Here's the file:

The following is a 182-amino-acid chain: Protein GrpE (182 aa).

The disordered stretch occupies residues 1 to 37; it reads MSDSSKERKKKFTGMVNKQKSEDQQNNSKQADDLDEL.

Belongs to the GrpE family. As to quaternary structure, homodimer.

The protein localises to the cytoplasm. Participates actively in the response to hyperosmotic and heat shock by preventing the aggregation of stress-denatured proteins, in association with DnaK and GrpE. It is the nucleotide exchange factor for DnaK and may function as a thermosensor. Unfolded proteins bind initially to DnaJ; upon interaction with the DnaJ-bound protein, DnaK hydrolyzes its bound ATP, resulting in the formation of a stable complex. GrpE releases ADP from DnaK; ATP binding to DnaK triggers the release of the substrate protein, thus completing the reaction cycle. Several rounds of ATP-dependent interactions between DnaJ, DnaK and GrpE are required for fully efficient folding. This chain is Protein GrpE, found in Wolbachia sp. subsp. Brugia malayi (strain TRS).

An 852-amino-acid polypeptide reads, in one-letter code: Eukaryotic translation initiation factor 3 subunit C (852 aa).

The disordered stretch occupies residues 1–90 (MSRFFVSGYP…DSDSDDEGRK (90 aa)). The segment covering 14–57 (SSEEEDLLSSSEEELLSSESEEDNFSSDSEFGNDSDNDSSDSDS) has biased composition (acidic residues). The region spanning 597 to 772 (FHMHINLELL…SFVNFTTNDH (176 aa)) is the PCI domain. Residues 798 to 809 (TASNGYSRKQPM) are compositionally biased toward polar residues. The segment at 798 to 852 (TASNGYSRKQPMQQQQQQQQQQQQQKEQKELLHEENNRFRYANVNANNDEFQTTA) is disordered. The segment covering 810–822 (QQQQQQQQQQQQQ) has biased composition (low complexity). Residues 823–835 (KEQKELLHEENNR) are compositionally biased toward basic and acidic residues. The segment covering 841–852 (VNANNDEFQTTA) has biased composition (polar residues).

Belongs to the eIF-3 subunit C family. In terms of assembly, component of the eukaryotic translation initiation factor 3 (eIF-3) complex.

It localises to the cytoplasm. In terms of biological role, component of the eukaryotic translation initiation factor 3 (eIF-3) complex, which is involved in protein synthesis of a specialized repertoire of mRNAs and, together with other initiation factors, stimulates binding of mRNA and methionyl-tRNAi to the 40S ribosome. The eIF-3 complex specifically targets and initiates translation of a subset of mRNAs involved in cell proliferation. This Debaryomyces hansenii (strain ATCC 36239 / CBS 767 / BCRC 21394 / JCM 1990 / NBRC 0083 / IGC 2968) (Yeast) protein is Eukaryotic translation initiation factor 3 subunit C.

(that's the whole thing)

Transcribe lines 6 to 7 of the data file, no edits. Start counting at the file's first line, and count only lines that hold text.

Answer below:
The disordered stretch occupies residues 1–90 (MSRFFVSGYP…DSDSDDEGRK (90 aa)). The segment covering 14–57 (SSEEEDLLSSSEEELLSSESEEDNFSSDSEFGNDSDNDSSDSDS) has biased composition (acidic residues). The region spanning 597 to 772 (FHMHINLELL…SFVNFTTNDH (176 aa)) is the PCI domain. Residues 798 to 809 (TASNGYSRKQPM) are compositionally biased toward polar residues. The segment at 798 to 852 (TASNGYSRKQPMQQQQQQQQQQQQQKEQKELLHEENNRFRYANVNANNDEFQTTA) is disordered. The segment covering 810–822 (QQQQQQQQQQQQQ) has biased composition (low complexity). Residues 823–835 (KEQKELLHEENNR) are compositionally biased toward basic and acidic residues. The segment covering 841–852 (VNANNDEFQTTA) has biased composition (polar residues).

Belongs to the eIF-3 subunit C family. In terms of assembly, component of the eukaryotic translation initiation factor 3 (eIF-3) complex.